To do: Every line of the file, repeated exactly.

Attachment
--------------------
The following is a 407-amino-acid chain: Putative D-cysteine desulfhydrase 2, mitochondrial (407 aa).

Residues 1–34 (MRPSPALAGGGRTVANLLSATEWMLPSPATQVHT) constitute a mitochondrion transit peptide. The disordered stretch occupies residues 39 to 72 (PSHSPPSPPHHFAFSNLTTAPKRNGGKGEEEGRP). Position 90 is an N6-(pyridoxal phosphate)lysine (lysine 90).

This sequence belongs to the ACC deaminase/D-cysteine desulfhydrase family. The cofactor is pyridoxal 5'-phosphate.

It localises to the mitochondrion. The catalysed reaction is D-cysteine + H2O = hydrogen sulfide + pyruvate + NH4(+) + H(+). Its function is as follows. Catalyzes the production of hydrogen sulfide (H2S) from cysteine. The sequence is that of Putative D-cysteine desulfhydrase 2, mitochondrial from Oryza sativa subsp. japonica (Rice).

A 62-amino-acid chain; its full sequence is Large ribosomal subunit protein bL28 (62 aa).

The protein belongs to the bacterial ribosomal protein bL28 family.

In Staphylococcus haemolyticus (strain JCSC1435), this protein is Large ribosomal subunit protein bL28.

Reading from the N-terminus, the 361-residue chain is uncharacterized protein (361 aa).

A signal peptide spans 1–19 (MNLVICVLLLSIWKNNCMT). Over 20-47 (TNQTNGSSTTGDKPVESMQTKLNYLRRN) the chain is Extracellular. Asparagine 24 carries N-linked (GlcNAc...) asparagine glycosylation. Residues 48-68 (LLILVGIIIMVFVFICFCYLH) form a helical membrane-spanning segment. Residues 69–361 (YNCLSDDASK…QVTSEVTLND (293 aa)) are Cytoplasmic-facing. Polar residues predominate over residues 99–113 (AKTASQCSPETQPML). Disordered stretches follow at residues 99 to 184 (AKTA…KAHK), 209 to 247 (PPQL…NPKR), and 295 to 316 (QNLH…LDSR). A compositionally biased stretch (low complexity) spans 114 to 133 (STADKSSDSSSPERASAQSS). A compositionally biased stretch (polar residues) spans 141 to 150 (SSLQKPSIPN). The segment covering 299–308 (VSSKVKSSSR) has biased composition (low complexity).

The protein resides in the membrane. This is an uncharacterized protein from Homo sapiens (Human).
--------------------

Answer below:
The following is a 407-amino-acid chain: Putative D-cysteine desulfhydrase 2, mitochondrial (407 aa).

Residues 1–34 (MRPSPALAGGGRTVANLLSATEWMLPSPATQVHT) constitute a mitochondrion transit peptide. The disordered stretch occupies residues 39 to 72 (PSHSPPSPPHHFAFSNLTTAPKRNGGKGEEEGRP). Position 90 is an N6-(pyridoxal phosphate)lysine (lysine 90).

This sequence belongs to the ACC deaminase/D-cysteine desulfhydrase family. The cofactor is pyridoxal 5'-phosphate.

It localises to the mitochondrion. The catalysed reaction is D-cysteine + H2O = hydrogen sulfide + pyruvate + NH4(+) + H(+). Its function is as follows. Catalyzes the production of hydrogen sulfide (H2S) from cysteine. The sequence is that of Putative D-cysteine desulfhydrase 2, mitochondrial from Oryza sativa subsp. japonica (Rice).

A 62-amino-acid chain; its full sequence is Large ribosomal subunit protein bL28 (62 aa).

The protein belongs to the bacterial ribosomal protein bL28 family.

In Staphylococcus haemolyticus (strain JCSC1435), this protein is Large ribosomal subunit protein bL28.

Reading from the N-terminus, the 361-residue chain is uncharacterized protein (361 aa).

A signal peptide spans 1–19 (MNLVICVLLLSIWKNNCMT). Over 20-47 (TNQTNGSSTTGDKPVESMQTKLNYLRRN) the chain is Extracellular. Asparagine 24 carries N-linked (GlcNAc...) asparagine glycosylation. Residues 48-68 (LLILVGIIIMVFVFICFCYLH) form a helical membrane-spanning segment. Residues 69–361 (YNCLSDDASK…QVTSEVTLND (293 aa)) are Cytoplasmic-facing. Polar residues predominate over residues 99–113 (AKTASQCSPETQPML). Disordered stretches follow at residues 99 to 184 (AKTA…KAHK), 209 to 247 (PPQL…NPKR), and 295 to 316 (QNLH…LDSR). A compositionally biased stretch (low complexity) spans 114 to 133 (STADKSSDSSSPERASAQSS). A compositionally biased stretch (polar residues) spans 141 to 150 (SSLQKPSIPN). The segment covering 299–308 (VSSKVKSSSR) has biased composition (low complexity).

The protein resides in the membrane. This is an uncharacterized protein from Homo sapiens (Human).